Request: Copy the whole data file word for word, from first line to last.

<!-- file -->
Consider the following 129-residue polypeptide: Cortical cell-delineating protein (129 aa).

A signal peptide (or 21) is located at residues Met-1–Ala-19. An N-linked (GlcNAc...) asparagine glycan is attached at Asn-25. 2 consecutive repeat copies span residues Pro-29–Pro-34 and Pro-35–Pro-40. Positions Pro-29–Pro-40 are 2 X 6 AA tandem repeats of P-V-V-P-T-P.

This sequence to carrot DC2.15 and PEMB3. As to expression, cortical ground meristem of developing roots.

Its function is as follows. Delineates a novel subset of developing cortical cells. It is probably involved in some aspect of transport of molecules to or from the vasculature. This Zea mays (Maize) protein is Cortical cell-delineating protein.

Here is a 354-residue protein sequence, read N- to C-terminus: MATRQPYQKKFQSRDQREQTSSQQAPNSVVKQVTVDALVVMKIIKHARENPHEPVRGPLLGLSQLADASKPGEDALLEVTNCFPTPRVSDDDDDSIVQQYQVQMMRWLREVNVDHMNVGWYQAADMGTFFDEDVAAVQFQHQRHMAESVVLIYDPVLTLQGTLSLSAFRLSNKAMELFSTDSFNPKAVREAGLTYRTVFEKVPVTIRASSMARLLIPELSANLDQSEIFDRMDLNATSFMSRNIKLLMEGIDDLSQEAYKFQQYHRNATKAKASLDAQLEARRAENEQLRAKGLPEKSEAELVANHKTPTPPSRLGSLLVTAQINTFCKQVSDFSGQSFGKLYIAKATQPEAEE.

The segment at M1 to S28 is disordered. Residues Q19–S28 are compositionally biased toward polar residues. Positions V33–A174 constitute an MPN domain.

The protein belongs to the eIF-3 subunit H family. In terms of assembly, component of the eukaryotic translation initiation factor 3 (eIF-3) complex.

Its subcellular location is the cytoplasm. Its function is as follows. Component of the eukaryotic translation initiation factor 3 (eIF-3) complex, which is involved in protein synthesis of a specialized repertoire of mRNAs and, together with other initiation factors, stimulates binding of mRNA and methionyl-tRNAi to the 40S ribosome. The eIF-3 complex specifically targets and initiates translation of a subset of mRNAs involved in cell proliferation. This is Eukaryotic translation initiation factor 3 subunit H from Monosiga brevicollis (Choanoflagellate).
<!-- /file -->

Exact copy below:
Consider the following 129-residue polypeptide: Cortical cell-delineating protein (129 aa).

A signal peptide (or 21) is located at residues Met-1–Ala-19. An N-linked (GlcNAc...) asparagine glycan is attached at Asn-25. 2 consecutive repeat copies span residues Pro-29–Pro-34 and Pro-35–Pro-40. Positions Pro-29–Pro-40 are 2 X 6 AA tandem repeats of P-V-V-P-T-P.

This sequence to carrot DC2.15 and PEMB3. As to expression, cortical ground meristem of developing roots.

Its function is as follows. Delineates a novel subset of developing cortical cells. It is probably involved in some aspect of transport of molecules to or from the vasculature. This Zea mays (Maize) protein is Cortical cell-delineating protein.

Here is a 354-residue protein sequence, read N- to C-terminus: MATRQPYQKKFQSRDQREQTSSQQAPNSVVKQVTVDALVVMKIIKHARENPHEPVRGPLLGLSQLADASKPGEDALLEVTNCFPTPRVSDDDDDSIVQQYQVQMMRWLREVNVDHMNVGWYQAADMGTFFDEDVAAVQFQHQRHMAESVVLIYDPVLTLQGTLSLSAFRLSNKAMELFSTDSFNPKAVREAGLTYRTVFEKVPVTIRASSMARLLIPELSANLDQSEIFDRMDLNATSFMSRNIKLLMEGIDDLSQEAYKFQQYHRNATKAKASLDAQLEARRAENEQLRAKGLPEKSEAELVANHKTPTPPSRLGSLLVTAQINTFCKQVSDFSGQSFGKLYIAKATQPEAEE.

The segment at M1 to S28 is disordered. Residues Q19–S28 are compositionally biased toward polar residues. Positions V33–A174 constitute an MPN domain.

The protein belongs to the eIF-3 subunit H family. In terms of assembly, component of the eukaryotic translation initiation factor 3 (eIF-3) complex.

Its subcellular location is the cytoplasm. Its function is as follows. Component of the eukaryotic translation initiation factor 3 (eIF-3) complex, which is involved in protein synthesis of a specialized repertoire of mRNAs and, together with other initiation factors, stimulates binding of mRNA and methionyl-tRNAi to the 40S ribosome. The eIF-3 complex specifically targets and initiates translation of a subset of mRNAs involved in cell proliferation. This is Eukaryotic translation initiation factor 3 subunit H from Monosiga brevicollis (Choanoflagellate).